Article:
Federal budget’s pharmacy shake-up – insurance impacts
One of the initiatives in the federal budget made changes to the Pharmaceutical Benefits Scheme (PBS). Giuseppe Carollo (pictured above) is concerned that the changes will have a negative economic impact on pharmacies, their insurance and the health industry.
“The key issue is a change around the dispensing timeline from 30 days to 60 days,” said Carollo, head of pharmacy insurance for Carollo Horton, part of Honan Insurance Group. He described his firm as one of the biggest pharmacy insurers in the country with thousands of clients.
“I’ve never seen so many pharmacists getting involved on LinkedIn and Facebook, in videos and discussions, it’s such a hot topic,” Melbourne-based Carollo said.
30 days is now 60
The government’s change to the PBS – which provides subsidised, more affordable medicine – targets people with chronic illnesses like diabetes and heart disease. The new medicine dispensing timeline impacts more than 300 drugs. From September, the change will allow Australians to buy 60 days’ worth of medicine for the price of a single prescription.
According to an ABC News report, the government expects the change to save Australians $1.6 billion over the next four years because of fewer GP visits for repeat prescriptions.
However, Carollo said the move to 60-day prescriptions is a “step change” from the standard 30 days, which, he said, is typical in most countries. The impact on the pharmacy sector itself is very significant, he said, because “the whole Australian pharmacy industry” was predicated on a maximum prescription duration of 30 days for all medicines.
Economic impacts for pharmacies
“The boxes of the medicine, everything, is designed around 30 days, including the framework regulation and all the pharmacy industry codes,” he said. “So there’s far-reaching impacts.”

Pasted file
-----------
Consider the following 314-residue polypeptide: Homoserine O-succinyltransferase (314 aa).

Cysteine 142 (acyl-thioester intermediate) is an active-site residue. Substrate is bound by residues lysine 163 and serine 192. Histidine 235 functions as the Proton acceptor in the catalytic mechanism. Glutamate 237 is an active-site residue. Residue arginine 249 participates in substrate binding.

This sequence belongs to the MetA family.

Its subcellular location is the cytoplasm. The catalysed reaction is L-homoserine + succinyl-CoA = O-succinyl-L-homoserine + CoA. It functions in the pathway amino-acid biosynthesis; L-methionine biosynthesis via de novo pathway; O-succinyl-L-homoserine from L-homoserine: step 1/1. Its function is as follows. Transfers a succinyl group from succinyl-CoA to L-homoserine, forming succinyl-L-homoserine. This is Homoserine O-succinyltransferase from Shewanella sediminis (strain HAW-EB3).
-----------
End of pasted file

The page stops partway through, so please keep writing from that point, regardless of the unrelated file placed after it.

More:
He said the first impact is the economic hit.
Carollo said that until this PBS change, people would visit a pharmacy every 30 days with their prescription. After a quick check and a few questions they would receive their next box of medicine. He estimated that for each of these visits, pharmacists receive about $10 from the government for dispensing the medicine. Carollo said the economic blow from getting half the visits for certain drugs and “less foot traffic” could mean pharmacies cut back on services, or even close.
Medicine shortages, fewer transactions and more risk?
Stock availability, he said, is another issue. Carollo said this could lead to “major medicine shortages” partly because supplier stock levels have not yet rebounded to pre-pandemic levels.
Carollo gave Insurance Business a layman’s example: If most clients are going to start buying double the amount of stock, $100,000 worth of medicine currently on the shelves is going to have to be increased to $200,000 worth.
“So immediately, they’re going to need to have more boxes on the shelves and they’re also then going to have less transactions but more risk in that there could be more professional indemnity claims,” he said.
Other insurance implications, said Carollo, will come from claims for damaged stock.
“If a pharmacy business makes an insurance claim for damaged stock, the time it takes to replace the stock could impact the business’s income even more than the initial impact of the claim,” he said.
Professional indemnity exposures
The other concern – for pharmacies and their customers – could be around professional indemnity exposures from customers getting confused about the drugs they should be taking, Carollo said.
“For example, if someone’s got 60 days’ supply at home but after the 40-day mark their doctor changes their prescription to a lower-strength product, that person still has that [earlier] supply at home,” he said. “Sometimes they will assume they can keep taking the other one and get confused.”
Carollo said this raises concerns that people could accidentally overdose or take the wrong medicine. As a result, he said, insurers may need to prepare for potential claims that, in turn, could lead to increased premiums.
As for the rest of the government’s budget initiatives, Carollo said he wasn’t surprised.
“I think there’s been so many leaks out before the budget now that whenever you get the budget readout, it is what you expected because they’ve tested the waters in advance,” he said. “I am happy to see a little bit of a surplus, which I think is probably good for the overall Australian economy at this point.”